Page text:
Commemorative videos – Surviving death has never been so easy

Nothing else comes as close to bottling reality as the moving image. Maybe it’s because a movie unfolds in a continuous progression, just like life does. And video has sound as well as images, putting it ahead of photographs, pure sound recordings, and even biographical writing in terms of capturing personality. So when it comes to keeping our loved ones alive, even cheating death in some way, the best option is a memorial video.

Memorial videos are usually played at the funeral during the memorial service. It’s usually a 7-10 minute funeral slideshow put together in some haste by a son or daughter who knows a little about PowerPoint, or it may be put together by the funeral home. For seniors, the slideshow is often a steady progression through the baby photos, school photos, wedding photo, snapshots of the kids, and photos with the grandkids. And there is nothing wrong with that.

But the death of a loved one gives us the opportunity to create something memorable. Something that accurately reflects the personality and legacy of the deceased. Something that will be kept, given and treasured. And with the wonders of modern technology, it has never been truer that “surviving death has never been easier.”

don’t wait for death
The best memorial video celebrates a life and introduces the person: in person. How many of us say, after a death, “I wish I had spent more time with them” or “I’m sorry I didn’t record some of their stories.” As human beings, although we know that death will visit us, we are very good at pretending every day that it will not be today. And we are always right. Until that day when we are not.

So don’t wait for death. Get started on that memorial video before you need it. Get out that video recorder, put it on a stand and film the oldest members of your family. Capture them talking, laughing, crying. Ask them about the happy moments, the challenges, what their hopes are for their family. You don’t need to do anything with it now. Its value will become apparent, and you will make use of it, when the subject passes.

Find out who all those people are
When a person dies, a lot of information goes with them. So much knowledge is lost. Have you ever had the experience of looking at an old photo album and wondering who all those people are? You know some, but there are many others that seem important, but who are they?

Before it’s too late, spend time with your subject and review old photos. Grab a pad of those yellow sticky notes and write down who’s who. Ask about the people, their relationship to the family, what the occasion was, and where it took place. Perhaps you can scan and upload the images to a photo-sharing site and have family members, who may live some distance away, add details.

A life in words and print
Few things are as revealing as old letters. Letters written between siblings or lovers, or to a parent or child, often show a side of a person that you may never have guessed. They can be very personal. They can explain some of life’s big turning points. Intelligence really shines in a letter, even more than the spoken word.

Encourage family members to keep their letters. And within property lines, include them in your commemorative video. Ask your subject to read them. Film your letter. Ask them to talk about the times. Look at the addresses – who lived in those places at that time?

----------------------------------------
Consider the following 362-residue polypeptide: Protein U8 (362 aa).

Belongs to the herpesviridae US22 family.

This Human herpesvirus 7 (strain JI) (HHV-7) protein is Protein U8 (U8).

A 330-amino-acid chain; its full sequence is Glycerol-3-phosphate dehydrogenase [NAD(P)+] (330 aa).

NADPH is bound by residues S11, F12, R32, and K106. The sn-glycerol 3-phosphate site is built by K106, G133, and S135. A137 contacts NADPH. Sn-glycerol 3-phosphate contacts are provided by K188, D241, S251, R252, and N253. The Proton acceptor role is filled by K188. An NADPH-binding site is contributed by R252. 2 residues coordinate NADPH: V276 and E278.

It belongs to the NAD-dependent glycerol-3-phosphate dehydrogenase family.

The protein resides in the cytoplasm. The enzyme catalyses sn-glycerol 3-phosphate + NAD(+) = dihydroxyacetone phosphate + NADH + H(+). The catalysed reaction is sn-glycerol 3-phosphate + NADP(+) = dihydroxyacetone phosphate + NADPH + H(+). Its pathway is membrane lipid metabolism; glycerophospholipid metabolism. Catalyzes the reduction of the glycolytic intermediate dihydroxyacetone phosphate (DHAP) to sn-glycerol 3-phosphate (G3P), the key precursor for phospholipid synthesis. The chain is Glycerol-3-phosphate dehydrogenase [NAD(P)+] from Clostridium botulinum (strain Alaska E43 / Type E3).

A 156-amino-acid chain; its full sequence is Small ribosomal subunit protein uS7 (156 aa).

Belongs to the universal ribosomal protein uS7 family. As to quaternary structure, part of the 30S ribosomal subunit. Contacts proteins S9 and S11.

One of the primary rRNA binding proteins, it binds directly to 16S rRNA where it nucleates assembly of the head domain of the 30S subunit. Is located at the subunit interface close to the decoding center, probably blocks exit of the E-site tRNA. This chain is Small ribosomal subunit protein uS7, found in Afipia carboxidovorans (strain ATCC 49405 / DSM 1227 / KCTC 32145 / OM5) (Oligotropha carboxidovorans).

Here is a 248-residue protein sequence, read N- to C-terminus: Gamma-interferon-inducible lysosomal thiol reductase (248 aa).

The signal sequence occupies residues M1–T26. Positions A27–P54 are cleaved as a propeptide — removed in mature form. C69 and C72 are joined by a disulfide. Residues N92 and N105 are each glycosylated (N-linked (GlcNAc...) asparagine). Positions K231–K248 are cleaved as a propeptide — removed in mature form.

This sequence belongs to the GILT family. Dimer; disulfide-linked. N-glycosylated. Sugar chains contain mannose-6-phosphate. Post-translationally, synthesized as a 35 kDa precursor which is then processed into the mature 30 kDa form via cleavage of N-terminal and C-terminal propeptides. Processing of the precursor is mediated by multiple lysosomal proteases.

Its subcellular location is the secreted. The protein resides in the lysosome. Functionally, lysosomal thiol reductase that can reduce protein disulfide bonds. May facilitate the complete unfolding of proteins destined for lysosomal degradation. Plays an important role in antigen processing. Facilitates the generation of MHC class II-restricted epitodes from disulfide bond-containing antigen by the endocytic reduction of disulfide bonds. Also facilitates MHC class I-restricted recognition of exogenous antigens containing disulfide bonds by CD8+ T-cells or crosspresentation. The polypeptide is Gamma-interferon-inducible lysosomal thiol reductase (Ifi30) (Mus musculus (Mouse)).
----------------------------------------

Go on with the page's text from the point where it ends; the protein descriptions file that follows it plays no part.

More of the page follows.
Montage of the memorial video
The key to a truly meaningful memorial video is the diversity of the material it includes. This is where it goes beyond the ordinary funeral slideshow. Therefore, you should include interview footage if you have it; it should include home movies, perhaps from a vacation or special occasion. You must include photographs, of course; It wouldn’t be a commemorative video without photos. But be careful to give them some shine back: these days it’s easy to retouch a photograph with digital editing software. And be sure to include photo captions in the “lower third” text.

Did the subject have a favorite author or poet? Ask someone to read a bit on camera and include it in your commemorative video. Are there significant documents: diplomas, discharge papers, immigration documents, a first pay stub? Bring those.

Often after a death, friends and family visit. Sit them down and ask them about the deceased, record them on video. Ask them to talk about their eulogy, if they have written one. What about the ancestors? Do you know anything about them? Where do they come from? Where did they settle? If you know those things, you can include them as narration for the commemorative video.

give them wings
Once you’ve assembled your memorial video, you’ll want to send it out to the world. Once again, today’s technology gives us endless possibilities. First, you’ll want to burn your memorial video to a DVD. And make a nice cover using your best images and with important details of life. If you are organized, you will be able to hand out copies at the service. If you have interview material to incorporate, you’ll follow that up later.

Inevitably, some people will not have been able to attend the service. Perhaps there were grandchildren who are in school in another state. So why not upload the memorial video to YouTube or other online video hosting service? You can compress it for an iPod or even a phone.

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